^ Some day . . . pleeeeeeeeease . . . some day may I have a printer I don’t hate?

*** Throwing it out the window would result in picking little stupid plastic pieces out of my garden for the next century.  Aside from the fact that my handkerchief of earth is so densely planted there’s nowhere for the abomination to land without crushing something innocent and friendly . . . no, Souvenir, speaking of guilty and hostile, is on the far wall.  I wouldn’t be able to heave the unholy object that distance.

† And then there are the Window Screen Wars.  England doesn’t believe in air con.  It doesn’t believe in screens for your windows either.  ARRRRRRRGH.  I can see some justification for a lack of air con.  I CAN SEE NO JUSTIFICATION WHATSOEVER FOR A LACK OF WINDOW SCREENS.  And the cut-to-size stuff costs £1,762,444 per square metre, and the square metre isn’t square, it’s in some kind of funny rhomboid shape specially designed for as much wastage as possible per window.  I think it’s the same company that makes printers.  Furthermore the cut-to-size stuff is stuck in place by Velcro strips and it’s a whole lot better than nothing but it’s a bit like the locks on your doors:  a really determined burglar/wasp will get in anyway.  What you want to try to do is not be that attractive.  IT’S A BATHROOM.  WHY DO YOU WANT TO GET INTO MY BATHROOM?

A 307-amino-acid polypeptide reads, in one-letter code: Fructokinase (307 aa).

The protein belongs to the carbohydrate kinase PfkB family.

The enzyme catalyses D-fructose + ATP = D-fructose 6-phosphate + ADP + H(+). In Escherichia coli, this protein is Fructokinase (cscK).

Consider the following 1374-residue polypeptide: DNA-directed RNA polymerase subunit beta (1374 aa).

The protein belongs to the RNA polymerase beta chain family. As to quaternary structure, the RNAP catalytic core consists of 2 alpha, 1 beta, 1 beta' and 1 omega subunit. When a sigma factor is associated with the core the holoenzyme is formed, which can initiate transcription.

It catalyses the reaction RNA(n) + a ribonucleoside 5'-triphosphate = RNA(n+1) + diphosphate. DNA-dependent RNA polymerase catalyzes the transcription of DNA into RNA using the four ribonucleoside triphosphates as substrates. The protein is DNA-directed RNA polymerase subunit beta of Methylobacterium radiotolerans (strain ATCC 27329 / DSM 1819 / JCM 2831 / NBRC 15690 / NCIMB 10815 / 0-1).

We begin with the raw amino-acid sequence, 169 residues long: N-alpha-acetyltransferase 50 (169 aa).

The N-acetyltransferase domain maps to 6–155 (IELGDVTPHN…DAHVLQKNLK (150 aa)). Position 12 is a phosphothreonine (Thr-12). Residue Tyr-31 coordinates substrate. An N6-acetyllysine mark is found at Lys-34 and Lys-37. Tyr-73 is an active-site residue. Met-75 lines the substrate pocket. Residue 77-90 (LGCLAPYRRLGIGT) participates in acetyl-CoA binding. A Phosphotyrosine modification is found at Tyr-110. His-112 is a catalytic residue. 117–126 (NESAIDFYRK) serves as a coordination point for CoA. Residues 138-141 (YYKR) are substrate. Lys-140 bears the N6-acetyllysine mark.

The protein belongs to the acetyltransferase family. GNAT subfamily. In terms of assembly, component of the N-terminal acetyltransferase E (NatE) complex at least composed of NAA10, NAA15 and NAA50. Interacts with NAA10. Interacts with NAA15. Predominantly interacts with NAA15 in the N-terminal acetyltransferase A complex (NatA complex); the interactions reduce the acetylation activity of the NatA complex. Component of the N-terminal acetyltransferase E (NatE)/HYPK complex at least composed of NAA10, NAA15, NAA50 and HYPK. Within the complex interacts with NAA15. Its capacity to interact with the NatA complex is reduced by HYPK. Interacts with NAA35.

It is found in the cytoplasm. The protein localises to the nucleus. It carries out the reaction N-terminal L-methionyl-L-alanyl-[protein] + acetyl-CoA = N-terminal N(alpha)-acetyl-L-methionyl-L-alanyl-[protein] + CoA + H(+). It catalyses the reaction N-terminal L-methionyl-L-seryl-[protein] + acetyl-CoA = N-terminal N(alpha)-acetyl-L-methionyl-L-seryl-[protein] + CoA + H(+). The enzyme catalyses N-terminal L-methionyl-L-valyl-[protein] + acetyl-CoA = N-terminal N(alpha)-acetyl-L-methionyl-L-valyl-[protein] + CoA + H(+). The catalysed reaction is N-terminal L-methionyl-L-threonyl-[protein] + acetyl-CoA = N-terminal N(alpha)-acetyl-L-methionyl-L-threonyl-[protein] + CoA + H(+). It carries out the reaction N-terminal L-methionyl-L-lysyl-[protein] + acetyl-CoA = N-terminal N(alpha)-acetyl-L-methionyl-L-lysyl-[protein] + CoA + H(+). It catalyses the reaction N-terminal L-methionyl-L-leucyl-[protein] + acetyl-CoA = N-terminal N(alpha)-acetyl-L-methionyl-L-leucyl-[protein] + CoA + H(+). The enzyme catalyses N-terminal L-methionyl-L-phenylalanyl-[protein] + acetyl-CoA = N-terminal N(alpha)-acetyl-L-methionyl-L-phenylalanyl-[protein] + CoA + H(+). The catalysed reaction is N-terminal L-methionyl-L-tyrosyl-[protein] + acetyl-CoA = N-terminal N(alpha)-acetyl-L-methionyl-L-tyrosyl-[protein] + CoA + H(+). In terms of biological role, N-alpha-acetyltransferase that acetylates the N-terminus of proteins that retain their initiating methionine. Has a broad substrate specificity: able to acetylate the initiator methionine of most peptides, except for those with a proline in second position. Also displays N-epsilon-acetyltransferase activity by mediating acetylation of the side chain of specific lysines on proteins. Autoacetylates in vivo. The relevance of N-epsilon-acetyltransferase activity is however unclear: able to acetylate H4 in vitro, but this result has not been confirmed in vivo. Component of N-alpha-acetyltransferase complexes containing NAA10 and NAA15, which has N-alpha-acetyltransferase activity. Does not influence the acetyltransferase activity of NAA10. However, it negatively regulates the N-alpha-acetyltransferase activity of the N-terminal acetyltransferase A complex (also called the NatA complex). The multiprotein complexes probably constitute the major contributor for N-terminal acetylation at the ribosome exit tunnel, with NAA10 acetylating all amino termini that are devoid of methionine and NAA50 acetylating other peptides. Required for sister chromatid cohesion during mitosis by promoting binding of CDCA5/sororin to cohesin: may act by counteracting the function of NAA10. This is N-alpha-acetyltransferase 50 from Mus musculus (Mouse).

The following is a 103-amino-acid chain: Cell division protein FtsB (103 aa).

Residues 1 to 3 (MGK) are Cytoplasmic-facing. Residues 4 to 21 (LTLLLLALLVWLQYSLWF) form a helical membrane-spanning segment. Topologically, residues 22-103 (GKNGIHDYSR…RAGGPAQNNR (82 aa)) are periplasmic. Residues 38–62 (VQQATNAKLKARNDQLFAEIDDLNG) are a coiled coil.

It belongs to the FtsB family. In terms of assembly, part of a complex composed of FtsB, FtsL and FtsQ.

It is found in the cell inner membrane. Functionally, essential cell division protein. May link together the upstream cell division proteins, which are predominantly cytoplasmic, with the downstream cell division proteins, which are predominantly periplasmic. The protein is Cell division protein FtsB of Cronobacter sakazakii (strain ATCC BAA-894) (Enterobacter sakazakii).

†† The horrible truth is that I cannot reliably tell one buzzy stinging thing from another.  I can totally do bumblebees, who are slow and furry, but those nippy little yellow and black things, not so much.  I know that wasps are the yellowest and blackest, and the nippiest, but unless I’ve got a wasp to hand to compare a honeybee with, the smaller, more slender honeybees look a little too wasp-like for my comfort.  Anything that has big yellow pollen panniers is also fine but they don’t always.  And you can kind of assume that something that is trying to get into MY BATHROOM is confused and therefore unpredictable and possibly cranky.